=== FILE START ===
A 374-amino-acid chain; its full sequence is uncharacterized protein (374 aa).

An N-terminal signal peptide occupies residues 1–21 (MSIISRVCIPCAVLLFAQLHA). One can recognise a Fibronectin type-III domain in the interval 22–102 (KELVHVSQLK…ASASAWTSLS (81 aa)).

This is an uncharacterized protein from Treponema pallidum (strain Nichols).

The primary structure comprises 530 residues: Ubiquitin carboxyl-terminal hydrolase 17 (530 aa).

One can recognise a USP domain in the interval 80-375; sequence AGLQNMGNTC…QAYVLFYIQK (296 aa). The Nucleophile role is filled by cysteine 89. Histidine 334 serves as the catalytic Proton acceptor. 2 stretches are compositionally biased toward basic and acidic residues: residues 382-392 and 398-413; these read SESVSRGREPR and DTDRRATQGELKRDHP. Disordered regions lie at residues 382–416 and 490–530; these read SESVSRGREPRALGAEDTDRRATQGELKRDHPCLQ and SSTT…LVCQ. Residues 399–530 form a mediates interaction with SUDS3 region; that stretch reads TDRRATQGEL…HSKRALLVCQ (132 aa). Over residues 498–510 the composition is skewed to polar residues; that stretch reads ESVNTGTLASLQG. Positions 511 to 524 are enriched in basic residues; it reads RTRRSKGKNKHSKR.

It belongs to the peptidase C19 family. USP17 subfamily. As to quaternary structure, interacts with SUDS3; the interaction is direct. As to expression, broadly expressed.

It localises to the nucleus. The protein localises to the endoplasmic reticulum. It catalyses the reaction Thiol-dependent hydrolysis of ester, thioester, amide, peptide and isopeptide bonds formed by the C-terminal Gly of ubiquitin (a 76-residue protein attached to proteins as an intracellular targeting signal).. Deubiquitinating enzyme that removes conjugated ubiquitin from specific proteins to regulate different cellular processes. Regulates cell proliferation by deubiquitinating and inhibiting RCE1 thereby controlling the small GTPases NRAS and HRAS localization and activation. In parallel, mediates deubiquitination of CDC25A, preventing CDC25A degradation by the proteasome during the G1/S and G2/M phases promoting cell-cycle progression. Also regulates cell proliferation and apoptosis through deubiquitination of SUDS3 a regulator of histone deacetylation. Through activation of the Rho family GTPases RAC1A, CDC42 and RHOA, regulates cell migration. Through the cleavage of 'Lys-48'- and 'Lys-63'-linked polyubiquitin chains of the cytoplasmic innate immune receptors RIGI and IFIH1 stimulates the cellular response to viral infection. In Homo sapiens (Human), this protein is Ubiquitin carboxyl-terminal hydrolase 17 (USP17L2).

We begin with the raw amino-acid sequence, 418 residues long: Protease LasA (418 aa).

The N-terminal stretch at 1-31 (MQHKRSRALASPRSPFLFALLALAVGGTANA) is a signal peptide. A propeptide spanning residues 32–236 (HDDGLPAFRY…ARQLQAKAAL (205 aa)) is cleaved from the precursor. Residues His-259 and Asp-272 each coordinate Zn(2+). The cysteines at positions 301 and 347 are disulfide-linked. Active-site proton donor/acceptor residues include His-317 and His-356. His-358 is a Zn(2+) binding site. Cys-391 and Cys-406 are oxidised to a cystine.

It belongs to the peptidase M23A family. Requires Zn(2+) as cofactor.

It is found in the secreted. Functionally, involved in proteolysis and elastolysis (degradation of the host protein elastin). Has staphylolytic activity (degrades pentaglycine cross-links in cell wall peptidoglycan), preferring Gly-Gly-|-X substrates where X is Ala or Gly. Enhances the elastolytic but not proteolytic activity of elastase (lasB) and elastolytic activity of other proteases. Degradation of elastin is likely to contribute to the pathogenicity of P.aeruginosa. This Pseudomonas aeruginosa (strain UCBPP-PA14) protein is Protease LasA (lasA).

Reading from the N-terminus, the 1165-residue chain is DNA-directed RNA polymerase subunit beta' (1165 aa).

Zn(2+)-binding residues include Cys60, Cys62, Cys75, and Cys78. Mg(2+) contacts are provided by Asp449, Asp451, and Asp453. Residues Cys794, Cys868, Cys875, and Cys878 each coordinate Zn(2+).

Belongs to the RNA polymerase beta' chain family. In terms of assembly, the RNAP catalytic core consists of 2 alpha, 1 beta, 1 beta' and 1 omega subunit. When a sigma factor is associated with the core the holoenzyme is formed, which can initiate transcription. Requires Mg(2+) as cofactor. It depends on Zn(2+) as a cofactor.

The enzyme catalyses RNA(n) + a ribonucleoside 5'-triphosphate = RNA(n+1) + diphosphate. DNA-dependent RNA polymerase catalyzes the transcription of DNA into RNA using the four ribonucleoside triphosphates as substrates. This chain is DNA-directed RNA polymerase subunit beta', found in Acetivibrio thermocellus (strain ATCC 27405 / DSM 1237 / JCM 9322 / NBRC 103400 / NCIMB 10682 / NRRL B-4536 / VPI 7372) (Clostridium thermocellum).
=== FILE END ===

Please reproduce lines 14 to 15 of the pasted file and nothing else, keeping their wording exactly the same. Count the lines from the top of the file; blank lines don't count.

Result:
Belongs to the RNA polymerase beta' chain family. In terms of assembly, the RNAP catalytic core consists of 2 alpha, 1 beta, 1 beta' and 1 omega subunit. When a sigma factor is associated with the core the holoenzyme is formed, which can initiate transcription. Requires Mg(2+) as cofactor. It depends on Zn(2+) as a cofactor.

The enzyme catalyses RNA(n) + a ribonucleoside 5'-triphosphate = RNA(n+1) + diphosphate. DNA-dependent RNA polymerase catalyzes the transcription of DNA into RNA using the four ribonucleoside triphosphates as substrates. This chain is DNA-directed RNA polymerase subunit beta', found in Acetivibrio thermocellus (strain ATCC 27405 / DSM 1237 / JCM 9322 / NBRC 103400 / NCIMB 10682 / NRRL B-4536 / VPI 7372) (Clostridium thermocellum).